Impact of Medicare Sequester v. Medicaid expansion on providers

The Advisory Board has a new analysis of the impact on hospitals of the looming Medicare cuts that are a part of the Sequester. (h/t @ddiamond)

Although most of the sequestration cuts target defense and domestic discretionary spending, the deal includes a 2% cut to Medicare payments. The OMB’s analysis suggests that number is equivalent to about $5.8 billion in hospital payment reductions in FY 2013.

Most interestingly to me, they note a smaller average negative impact on hospital margins (1.6% reduction in 2021 margins) of the Sequester than a potential decision by a State to not undertake the now-optional Medicaid expansion (projected 2.5% reduction in 2021 margin). They note large cross-state differences in the potential impact of the Medicaid expansion (or not).

We estimate that failure to expand Medicaid coverage would result in an additional 2.5% reduction in Pleasantville’s 2021 margins. Note that this estimate will vary significantly from state to state, depending on current Medicaid payment rates and eligibility rules, and whether expansion occurs.

As previously noted here, the decision to expand Medicaid under the ACA or not will have a huge impact on North Carolina. The highlights of North Carolina’s Medicaid choice:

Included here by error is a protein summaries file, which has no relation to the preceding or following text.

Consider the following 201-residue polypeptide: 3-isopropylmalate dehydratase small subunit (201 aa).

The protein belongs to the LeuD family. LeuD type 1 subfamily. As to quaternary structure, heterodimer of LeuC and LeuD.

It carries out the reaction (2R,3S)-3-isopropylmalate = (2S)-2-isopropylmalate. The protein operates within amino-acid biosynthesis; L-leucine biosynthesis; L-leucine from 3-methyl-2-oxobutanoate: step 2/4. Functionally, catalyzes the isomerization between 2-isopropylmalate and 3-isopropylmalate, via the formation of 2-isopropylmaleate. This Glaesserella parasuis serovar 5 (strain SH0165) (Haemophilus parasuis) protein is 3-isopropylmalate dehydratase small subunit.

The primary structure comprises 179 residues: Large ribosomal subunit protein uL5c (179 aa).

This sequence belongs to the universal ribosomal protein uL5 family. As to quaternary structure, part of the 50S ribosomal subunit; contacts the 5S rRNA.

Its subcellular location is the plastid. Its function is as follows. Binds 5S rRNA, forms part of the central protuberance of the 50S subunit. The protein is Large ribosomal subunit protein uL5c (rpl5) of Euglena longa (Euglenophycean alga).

• 488,867 more persons will be covered by Medicaid in 2014, 95% of whom would otherwise be uninsured
  • The state will have to pay $830 Million for these newly insured persons (the federal government will pay ~ $15 Billion) over the 6 year period in question
  • The costs of uncompensated medical care that are now borne by North Carolina will decrease by $1-$2 Billion over this same period, more than offsetting the additional State outlays for the Medicaid expansion

Interestingly, the impact of the Sequester on health care providers is beginning to get some news coverage in North Carolina, but there has been very little discussion of the Medicaid expansion choice along the same lines, in the media or in the campaigns for Governor and General Assembly.

About Don Taylor
Professor of Public Policy (with appointments in Business, Nursing, Community and Family Medicine, and the Duke Clinical Research Institute), and Chair of the Academic Council at Duke University . I am one of the founding faculty of the Margolis Center for Health Policy. My research focuses on improving care for persons who are dying, and I am co-PI of a CMMI award in Community Based Palliative Care. I teach both undergrads and grad students at Duke. On twitter @donaldhtaylorjr

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